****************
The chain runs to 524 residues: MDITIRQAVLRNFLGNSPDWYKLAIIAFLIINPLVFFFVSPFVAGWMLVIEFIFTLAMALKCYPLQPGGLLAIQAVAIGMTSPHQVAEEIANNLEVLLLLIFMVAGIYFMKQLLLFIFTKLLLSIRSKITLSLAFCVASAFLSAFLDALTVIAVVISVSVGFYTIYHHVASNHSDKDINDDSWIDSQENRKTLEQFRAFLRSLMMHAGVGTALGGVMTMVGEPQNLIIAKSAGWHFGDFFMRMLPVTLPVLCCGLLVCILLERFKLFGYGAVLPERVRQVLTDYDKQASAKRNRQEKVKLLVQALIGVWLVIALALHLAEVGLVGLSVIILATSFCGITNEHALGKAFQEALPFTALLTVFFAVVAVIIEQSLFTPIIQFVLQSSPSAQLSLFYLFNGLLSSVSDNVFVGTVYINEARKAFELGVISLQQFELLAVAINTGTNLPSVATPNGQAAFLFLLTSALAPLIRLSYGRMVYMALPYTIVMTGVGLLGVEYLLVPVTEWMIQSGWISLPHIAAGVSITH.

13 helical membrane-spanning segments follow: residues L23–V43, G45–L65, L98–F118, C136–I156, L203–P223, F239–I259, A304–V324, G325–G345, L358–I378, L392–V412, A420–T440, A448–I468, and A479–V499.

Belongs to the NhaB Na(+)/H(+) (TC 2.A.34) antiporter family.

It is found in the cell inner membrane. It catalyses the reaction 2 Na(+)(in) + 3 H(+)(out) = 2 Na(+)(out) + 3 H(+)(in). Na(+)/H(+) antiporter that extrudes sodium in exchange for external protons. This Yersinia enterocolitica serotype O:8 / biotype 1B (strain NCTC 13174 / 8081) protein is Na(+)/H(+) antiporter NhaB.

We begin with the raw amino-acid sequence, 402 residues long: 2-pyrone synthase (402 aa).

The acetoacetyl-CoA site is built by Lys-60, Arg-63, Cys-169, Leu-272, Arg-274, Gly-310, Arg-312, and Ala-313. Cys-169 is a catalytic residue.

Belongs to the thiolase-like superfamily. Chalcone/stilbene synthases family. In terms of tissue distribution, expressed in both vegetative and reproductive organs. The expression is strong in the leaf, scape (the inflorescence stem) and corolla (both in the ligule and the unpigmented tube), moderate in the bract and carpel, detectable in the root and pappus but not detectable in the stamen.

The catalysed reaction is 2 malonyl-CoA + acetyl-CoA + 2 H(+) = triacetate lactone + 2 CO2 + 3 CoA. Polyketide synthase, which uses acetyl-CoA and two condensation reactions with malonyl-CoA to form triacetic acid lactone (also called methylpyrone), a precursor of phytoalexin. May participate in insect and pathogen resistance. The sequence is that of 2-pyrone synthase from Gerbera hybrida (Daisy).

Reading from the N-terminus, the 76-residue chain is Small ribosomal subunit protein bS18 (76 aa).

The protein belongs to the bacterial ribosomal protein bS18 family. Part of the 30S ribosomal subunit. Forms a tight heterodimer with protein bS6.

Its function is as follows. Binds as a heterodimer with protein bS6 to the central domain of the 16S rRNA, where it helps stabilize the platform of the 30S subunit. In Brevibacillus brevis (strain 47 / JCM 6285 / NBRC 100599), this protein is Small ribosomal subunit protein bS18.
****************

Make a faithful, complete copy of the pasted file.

The chain runs to 524 residues: MDITIRQAVLRNFLGNSPDWYKLAIIAFLIINPLVFFFVSPFVAGWMLVIEFIFTLAMALKCYPLQPGGLLAIQAVAIGMTSPHQVAEEIANNLEVLLLLIFMVAGIYFMKQLLLFIFTKLLLSIRSKITLSLAFCVASAFLSAFLDALTVIAVVISVSVGFYTIYHHVASNHSDKDINDDSWIDSQENRKTLEQFRAFLRSLMMHAGVGTALGGVMTMVGEPQNLIIAKSAGWHFGDFFMRMLPVTLPVLCCGLLVCILLERFKLFGYGAVLPERVRQVLTDYDKQASAKRNRQEKVKLLVQALIGVWLVIALALHLAEVGLVGLSVIILATSFCGITNEHALGKAFQEALPFTALLTVFFAVVAVIIEQSLFTPIIQFVLQSSPSAQLSLFYLFNGLLSSVSDNVFVGTVYINEARKAFELGVISLQQFELLAVAINTGTNLPSVATPNGQAAFLFLLTSALAPLIRLSYGRMVYMALPYTIVMTGVGLLGVEYLLVPVTEWMIQSGWISLPHIAAGVSITH.

13 helical membrane-spanning segments follow: residues L23–V43, G45–L65, L98–F118, C136–I156, L203–P223, F239–I259, A304–V324, G325–G345, L358–I378, L392–V412, A420–T440, A448–I468, and A479–V499.

Belongs to the NhaB Na(+)/H(+) (TC 2.A.34) antiporter family.

It is found in the cell inner membrane. It catalyses the reaction 2 Na(+)(in) + 3 H(+)(out) = 2 Na(+)(out) + 3 H(+)(in). Na(+)/H(+) antiporter that extrudes sodium in exchange for external protons. This Yersinia enterocolitica serotype O:8 / biotype 1B (strain NCTC 13174 / 8081) protein is Na(+)/H(+) antiporter NhaB.

We begin with the raw amino-acid sequence, 402 residues long: 2-pyrone synthase (402 aa).

The acetoacetyl-CoA site is built by Lys-60, Arg-63, Cys-169, Leu-272, Arg-274, Gly-310, Arg-312, and Ala-313. Cys-169 is a catalytic residue.

Belongs to the thiolase-like superfamily. Chalcone/stilbene synthases family. In terms of tissue distribution, expressed in both vegetative and reproductive organs. The expression is strong in the leaf, scape (the inflorescence stem) and corolla (both in the ligule and the unpigmented tube), moderate in the bract and carpel, detectable in the root and pappus but not detectable in the stamen.

The catalysed reaction is 2 malonyl-CoA + acetyl-CoA + 2 H(+) = triacetate lactone + 2 CO2 + 3 CoA. Polyketide synthase, which uses acetyl-CoA and two condensation reactions with malonyl-CoA to form triacetic acid lactone (also called methylpyrone), a precursor of phytoalexin. May participate in insect and pathogen resistance. The sequence is that of 2-pyrone synthase from Gerbera hybrida (Daisy).

Reading from the N-terminus, the 76-residue chain is Small ribosomal subunit protein bS18 (76 aa).

The protein belongs to the bacterial ribosomal protein bS18 family. Part of the 30S ribosomal subunit. Forms a tight heterodimer with protein bS6.

Its function is as follows. Binds as a heterodimer with protein bS6 to the central domain of the 16S rRNA, where it helps stabilize the platform of the 30S subunit. In Brevibacillus brevis (strain 47 / JCM 6285 / NBRC 100599), this protein is Small ribosomal subunit protein bS18.